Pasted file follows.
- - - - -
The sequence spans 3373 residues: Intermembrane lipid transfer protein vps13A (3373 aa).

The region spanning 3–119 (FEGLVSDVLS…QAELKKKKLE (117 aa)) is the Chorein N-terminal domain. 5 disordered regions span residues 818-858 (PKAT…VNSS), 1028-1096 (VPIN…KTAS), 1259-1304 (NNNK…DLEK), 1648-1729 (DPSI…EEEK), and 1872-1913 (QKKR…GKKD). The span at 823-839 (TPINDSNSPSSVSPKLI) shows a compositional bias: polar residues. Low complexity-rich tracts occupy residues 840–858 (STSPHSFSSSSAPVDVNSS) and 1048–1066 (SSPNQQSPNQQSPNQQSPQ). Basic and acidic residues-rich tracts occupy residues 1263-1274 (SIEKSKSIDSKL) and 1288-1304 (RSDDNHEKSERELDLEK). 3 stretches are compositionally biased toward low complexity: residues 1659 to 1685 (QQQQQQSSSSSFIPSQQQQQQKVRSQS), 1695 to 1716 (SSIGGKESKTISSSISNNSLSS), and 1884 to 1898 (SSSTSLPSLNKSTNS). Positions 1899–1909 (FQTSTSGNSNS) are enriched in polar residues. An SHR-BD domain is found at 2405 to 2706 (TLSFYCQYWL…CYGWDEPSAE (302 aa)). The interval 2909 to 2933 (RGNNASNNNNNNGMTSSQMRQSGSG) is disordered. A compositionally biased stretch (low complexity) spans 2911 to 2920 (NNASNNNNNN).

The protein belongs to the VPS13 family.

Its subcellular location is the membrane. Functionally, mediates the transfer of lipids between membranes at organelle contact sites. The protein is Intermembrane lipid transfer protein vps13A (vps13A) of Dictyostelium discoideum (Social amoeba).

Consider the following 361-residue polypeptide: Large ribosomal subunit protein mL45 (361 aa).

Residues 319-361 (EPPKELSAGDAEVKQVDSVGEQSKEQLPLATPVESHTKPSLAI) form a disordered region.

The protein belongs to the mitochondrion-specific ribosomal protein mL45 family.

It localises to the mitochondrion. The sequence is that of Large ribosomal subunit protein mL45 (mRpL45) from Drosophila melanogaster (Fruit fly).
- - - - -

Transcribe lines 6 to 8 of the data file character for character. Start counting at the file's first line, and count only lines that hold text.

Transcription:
Residues 319-361 (EPPKELSAGDAEVKQVDSVGEQSKEQLPLATPVESHTKPSLAI) form a disordered region.

The protein belongs to the mitochondrion-specific ribosomal protein mL45 family.

It localises to the mitochondrion. The sequence is that of Large ribosomal subunit protein mL45 (mRpL45) from Drosophila melanogaster (Fruit fly).